My 27th birthday is quickly approaching in September. That’s puts me squarely in my late-20s, and one step closer to being 30. I know, I know, that’s not very old at all. Which is my point. There are hundreds of leaders in the church between the ages of 18 and 30 still figuring out how to lead well. I was thrust into my first full-time ministry role at the ripe old age of 21, which forced me to learn a ton.
I certainly haven’t arrived, but I’ve got enough scars and calluses along the way to share some values young church leaders need to embrace. This next week, I’ll unpack 5 of these values.
The first value: Teachability.
Be humble. The only way to truly pursue humility is to pursue Christ, placing Him at the center of one’s life. It turns out that when I try to make myself humble, I’m only focusing on myself and working hard to be humble. Focusing lots of energy and attention on myself is the equivalent…well…narcissism. When I truly see myself in light of who Christ is, the humility comes naturally. Christ is great; I am not. An attitude of humility is crucial to teachability, and teachability is vital to being a healthy leader. Our lead pastor at our church just celebrated his 62nd birthday, and he’s one of the most teachable men I’ve ever encountered. Why? Because he’s humble; he knows who he is, and he knows who Christ is, and he doesn’t get the two mixed up.
Be curious. One of my own personal values is to be a lifelong learner. This requires fostering a deep curiosity, the willingness to listen and learn in any given situation. I’m absolutely convinced that you can learn something from every person you encounter. Note that I didn’t say “every person you encounter will have wise teachings to share with you.” That likely won’t be the case. But there is still plenty to learn, if you have eyes to see and ears to hear. The staff meeting was boring? Learn how to not run a meeting. You’re having to babysit a friend’s kids? Learn how to be patient with children. You’re serving a meal to the homeless? Learn how to listen to their stories, to be fully present. Be observant. Listen well.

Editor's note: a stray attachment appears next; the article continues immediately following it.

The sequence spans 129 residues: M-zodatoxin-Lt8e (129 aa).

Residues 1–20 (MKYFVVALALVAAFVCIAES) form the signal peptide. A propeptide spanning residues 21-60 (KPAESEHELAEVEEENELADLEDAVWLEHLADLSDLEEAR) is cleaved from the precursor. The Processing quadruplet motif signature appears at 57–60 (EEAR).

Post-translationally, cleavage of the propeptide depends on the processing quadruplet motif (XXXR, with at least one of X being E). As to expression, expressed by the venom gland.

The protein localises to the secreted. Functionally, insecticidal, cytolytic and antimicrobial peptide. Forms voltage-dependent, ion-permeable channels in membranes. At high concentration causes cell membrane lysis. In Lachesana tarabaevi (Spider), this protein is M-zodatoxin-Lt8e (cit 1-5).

Read. It’s almost a cliche phrase now, but it’s true: leaders are readers. Develop a healthy habit of reading Scripture daily, but also read plenty of other great literature. Not just theology books and commentaries; read novels, science books, cultural commentaries, memoirs, biographies, graphic novels (i.e. comic books) and any other genre. Buy a Kindle. Get audiobooks to listen to in your car. It’s taken years for me to develop some decent reading rhythms, but it’s worth every minute. Fall in love with reading.
Get educated. If you’ve never been to Bible college or seminary, sign up for a class. You don’t necessarily have to get a degree, but taking a class or two can be vital both educationally and to build a network of like-minded church leaders. If formal education isn’t your cup of tea, sign up for a conference or two. One of the best educational experiences I’ve ever had–one of the best life experiences I’ve ever had–was in the Youth Ministry Coaching Program (YMCP). If you have the resources to do this, I’ll make the decision for you: sign up now.
This is part 1 of a week-long series on young leaders in the church.
Feel free to offer feedback, push-back, or a pat-on-the-back in the comments!